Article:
The music too represents cultural combinations of the highest order crossing back and forth over centuries of musical expression to combine ancient instruments rhythms and tonalities with brand new sounds. Mingling the textures of traditional acoustic music with new electronica Niyaz represents a finely-tuned balance that ushers in a new era of artistic possibilities for Iranian music.
Niyaz’s second CD, titled Nine Heavens came out in 2008. Nine Heavens was released as a double CD (featuring one disc of electronic and one disc of acoustic versions of the tracks).
Continuing to bridge the gap between traditional and modern world music Niyaz follows up 2005’s critically acclaimed and highly successful self-debut album with another recording of traditional sounds balanced tastefully with modern electronics.
Nine Heavens reveals a much more complex body of work featuring nine intricately carved original arrangements and compositions of traditional folk songs and mystical Sufi poems from Iran the Indian sub-continent and Turkey. With a strong emphasis on composition Niyaz centers on the deep interconnectedness between the music of Iran India and Turkey and delves further into the traditional melodies of these regions with outstanding performances by its core members as well as guest musicians of the highest caliber from these three traditions.
The lyrical framework for Nine Heavens once again features beautiful Persian and Urdu mystical poems by some of the greatest Sufi poets two original interpretations of traditional folk songs from Khorassan Iran and one soulful folk song from Maras Turkey. For the Iranian portion of the album Niyaz shift their focus from the beloved Sufi poet Rumi onto another great Iranian 13th century mystic/poet/musician Amir Khosrau Dehlavi who was born and raised in India and went on to become an iconic figure in the cultural history of the Indian sub-continent where he is revered to this day by thousands. ForNiyaz Dehlavi?s work embodies the very spirit of their music which focuses on the timeless exchange between these two cultures. For the Urdu portion of the album Niyaz features Ghazals and Rubaiyats by renowned 18th century Sufi poets Khwaja Mir Dard and Hali.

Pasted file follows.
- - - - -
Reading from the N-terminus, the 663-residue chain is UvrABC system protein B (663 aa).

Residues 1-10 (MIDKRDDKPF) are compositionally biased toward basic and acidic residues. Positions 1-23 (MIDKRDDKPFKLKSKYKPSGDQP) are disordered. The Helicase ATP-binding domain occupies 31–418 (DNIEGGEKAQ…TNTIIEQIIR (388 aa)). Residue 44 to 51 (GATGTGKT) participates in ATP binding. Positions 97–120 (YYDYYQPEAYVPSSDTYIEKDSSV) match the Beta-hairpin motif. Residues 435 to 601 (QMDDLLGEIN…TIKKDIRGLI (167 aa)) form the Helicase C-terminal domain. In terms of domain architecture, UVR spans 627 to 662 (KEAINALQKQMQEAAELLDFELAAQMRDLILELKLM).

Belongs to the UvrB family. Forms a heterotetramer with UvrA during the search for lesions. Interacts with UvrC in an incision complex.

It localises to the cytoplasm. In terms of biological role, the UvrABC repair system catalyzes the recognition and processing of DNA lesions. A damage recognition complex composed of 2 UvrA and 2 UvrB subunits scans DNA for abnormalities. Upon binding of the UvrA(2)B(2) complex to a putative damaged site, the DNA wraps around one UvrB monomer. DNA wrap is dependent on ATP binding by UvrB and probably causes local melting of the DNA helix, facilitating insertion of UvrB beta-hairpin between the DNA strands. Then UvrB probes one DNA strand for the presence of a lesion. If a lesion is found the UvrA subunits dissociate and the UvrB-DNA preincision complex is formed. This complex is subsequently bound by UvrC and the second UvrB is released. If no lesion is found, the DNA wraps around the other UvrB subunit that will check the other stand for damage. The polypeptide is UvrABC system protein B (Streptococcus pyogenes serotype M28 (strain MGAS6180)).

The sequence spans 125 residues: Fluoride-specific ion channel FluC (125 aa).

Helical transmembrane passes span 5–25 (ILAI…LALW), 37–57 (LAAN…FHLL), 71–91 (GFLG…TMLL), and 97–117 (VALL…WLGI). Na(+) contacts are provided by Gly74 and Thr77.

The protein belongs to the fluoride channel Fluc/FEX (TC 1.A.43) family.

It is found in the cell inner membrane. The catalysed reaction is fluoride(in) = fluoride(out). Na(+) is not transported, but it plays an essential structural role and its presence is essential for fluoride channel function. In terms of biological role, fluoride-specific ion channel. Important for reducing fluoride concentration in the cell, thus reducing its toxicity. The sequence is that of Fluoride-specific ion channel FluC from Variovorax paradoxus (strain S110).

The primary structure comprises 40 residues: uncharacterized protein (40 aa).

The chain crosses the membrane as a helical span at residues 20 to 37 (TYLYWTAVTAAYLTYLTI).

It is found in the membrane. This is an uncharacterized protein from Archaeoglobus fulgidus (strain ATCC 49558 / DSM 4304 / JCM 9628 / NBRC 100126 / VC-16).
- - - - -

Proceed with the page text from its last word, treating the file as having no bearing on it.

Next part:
Their 2012 album Sumud expands on the theme of the music and identity of Iranians living in exile while adding their new experiences and worldviews learned during their heavy touring through the Middle East in the past seven years. “We have now travelled across the world and those experiences have affected the journey that we are on and the direction we’ve taken on this album,” Ali said from her new home in Montreal. “We’ve performed in the Kurdish parts of Turkey during times of major conflicts as well as other parts of the Middle East. Obviously that has affected this project. We wanted to focus on the ethnic and religious minority groups in these regions because they have really struggled to maintain their identity. It started from us wanting to tell our story and it has evolved into this humanitarian social message embracing regions around Iran.”
Nightnoise began as a collaboration between American fiddler Billy Oskay and Irish singer and guitarist Micheal O Domhnaill. Together they released the album Nightnoise in 1984. The traditional Celtic music scene was become smaller in Europe and just beginning to take hold in the United States so attracted by the environment of Portland, Oregon O Domhnaill settled there in 1982. “I was tired of playing only traditional Irish music with is fairly well set,” said Micheal, “especially in the accompanist’s role playing guitar and I was ready to write my own music.”